New Research: Food Industry Self-Regulations For Marketing to Children Are Not Working
In 2008, many of the nation’s major food companies formed the Children’s Food and Beverage Advertising Initiative (CFBAI) in an effort to stave off government regulation. The CFBAI was supposed to improve the food environment for children by having companies adopt voluntary—and self-defined—guidelines for marketing food and beverages to children. We, and many other advocates, were understandably skeptical that self-regulation would end the barrage of junk food marketing aimed at children. Two recent studies demonstrate that these fears where well founded.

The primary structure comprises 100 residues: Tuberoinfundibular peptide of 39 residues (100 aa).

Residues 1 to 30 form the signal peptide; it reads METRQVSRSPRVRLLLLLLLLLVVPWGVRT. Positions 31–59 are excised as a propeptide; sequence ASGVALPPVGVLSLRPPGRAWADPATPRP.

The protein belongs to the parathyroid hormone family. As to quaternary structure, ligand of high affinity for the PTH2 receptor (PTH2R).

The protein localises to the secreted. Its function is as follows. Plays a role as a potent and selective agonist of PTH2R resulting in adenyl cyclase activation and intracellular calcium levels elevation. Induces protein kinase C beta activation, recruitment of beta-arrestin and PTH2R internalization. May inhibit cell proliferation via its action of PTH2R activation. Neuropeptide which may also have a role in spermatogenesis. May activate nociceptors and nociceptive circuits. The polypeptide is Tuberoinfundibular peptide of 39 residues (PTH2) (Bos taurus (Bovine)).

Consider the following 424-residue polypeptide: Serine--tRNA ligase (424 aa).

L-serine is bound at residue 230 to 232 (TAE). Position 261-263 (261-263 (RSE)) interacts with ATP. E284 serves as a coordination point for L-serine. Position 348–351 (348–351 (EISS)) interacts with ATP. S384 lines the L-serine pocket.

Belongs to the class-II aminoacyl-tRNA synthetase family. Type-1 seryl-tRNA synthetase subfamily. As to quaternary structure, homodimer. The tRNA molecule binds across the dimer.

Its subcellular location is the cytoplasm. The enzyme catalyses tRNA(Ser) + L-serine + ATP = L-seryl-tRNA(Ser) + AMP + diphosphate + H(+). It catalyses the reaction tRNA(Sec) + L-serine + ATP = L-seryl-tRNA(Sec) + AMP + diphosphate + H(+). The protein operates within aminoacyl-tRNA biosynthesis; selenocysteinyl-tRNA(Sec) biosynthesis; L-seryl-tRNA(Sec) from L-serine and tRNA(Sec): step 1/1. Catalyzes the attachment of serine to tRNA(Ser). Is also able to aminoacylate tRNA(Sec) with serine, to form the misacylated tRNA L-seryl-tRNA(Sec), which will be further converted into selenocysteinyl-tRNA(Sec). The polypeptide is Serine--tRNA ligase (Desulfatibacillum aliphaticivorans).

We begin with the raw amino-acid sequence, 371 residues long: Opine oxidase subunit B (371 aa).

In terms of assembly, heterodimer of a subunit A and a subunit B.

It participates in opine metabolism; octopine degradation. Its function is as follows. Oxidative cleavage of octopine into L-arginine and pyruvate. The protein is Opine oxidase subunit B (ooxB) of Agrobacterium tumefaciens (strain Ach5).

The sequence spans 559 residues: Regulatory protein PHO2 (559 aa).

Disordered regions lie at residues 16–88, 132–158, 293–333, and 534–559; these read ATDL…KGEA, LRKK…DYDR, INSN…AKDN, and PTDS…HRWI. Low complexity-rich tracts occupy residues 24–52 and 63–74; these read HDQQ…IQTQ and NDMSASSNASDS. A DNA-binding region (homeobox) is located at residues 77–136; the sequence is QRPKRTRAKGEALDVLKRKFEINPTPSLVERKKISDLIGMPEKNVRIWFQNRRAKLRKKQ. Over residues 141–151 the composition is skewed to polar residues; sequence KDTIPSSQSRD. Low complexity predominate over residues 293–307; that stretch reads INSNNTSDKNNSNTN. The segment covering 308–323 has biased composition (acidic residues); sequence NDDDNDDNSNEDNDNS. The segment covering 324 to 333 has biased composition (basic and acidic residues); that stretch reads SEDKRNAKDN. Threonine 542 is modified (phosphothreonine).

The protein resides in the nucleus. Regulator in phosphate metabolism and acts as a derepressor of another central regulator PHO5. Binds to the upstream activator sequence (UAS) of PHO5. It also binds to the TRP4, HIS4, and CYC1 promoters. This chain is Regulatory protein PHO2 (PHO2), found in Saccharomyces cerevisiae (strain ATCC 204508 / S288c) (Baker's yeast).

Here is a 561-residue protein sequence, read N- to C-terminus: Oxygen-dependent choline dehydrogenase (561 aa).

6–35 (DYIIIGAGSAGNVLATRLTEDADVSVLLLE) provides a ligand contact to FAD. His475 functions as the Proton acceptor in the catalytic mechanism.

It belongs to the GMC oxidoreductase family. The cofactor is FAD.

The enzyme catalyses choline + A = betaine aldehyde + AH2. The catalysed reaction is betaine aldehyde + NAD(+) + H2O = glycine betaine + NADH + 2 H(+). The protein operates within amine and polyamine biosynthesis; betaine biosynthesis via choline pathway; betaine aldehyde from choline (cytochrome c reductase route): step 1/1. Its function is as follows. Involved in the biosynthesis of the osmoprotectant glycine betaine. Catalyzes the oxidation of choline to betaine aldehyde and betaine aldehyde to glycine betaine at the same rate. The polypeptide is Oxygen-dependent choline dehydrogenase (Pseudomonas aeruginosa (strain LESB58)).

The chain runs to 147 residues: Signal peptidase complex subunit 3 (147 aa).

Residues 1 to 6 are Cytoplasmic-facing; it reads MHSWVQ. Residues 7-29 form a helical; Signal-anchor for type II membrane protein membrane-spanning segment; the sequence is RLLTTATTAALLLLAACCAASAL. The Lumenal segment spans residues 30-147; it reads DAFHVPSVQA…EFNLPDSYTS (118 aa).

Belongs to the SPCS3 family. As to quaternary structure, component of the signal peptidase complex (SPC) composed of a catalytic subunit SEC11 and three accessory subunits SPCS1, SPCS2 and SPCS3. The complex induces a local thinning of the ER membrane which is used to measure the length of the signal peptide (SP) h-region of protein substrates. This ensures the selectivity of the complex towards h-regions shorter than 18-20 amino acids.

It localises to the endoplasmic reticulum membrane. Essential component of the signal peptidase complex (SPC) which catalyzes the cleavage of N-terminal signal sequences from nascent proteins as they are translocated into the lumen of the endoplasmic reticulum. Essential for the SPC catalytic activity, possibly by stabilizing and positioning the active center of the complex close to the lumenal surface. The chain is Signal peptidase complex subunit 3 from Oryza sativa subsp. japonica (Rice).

In December, research released by Children Now (pdf) conclusively demonstrated that the food industry’s self-regulation efforts have failed to significantly improve the nutritional quality of foods marketed to children. And a new study by the Rudd Center for Food Policy and Obesity (pdf) finds that in-store promotions aimed at children – such as the use of licensed characters on packaging – are increasing dramatically. And the nutritional quality of the items marketed through these cross-promotions actually declined over the course of the three-year study.
Is there anyone not on a food company payroll who honestly believes the food industry will shape up on its own?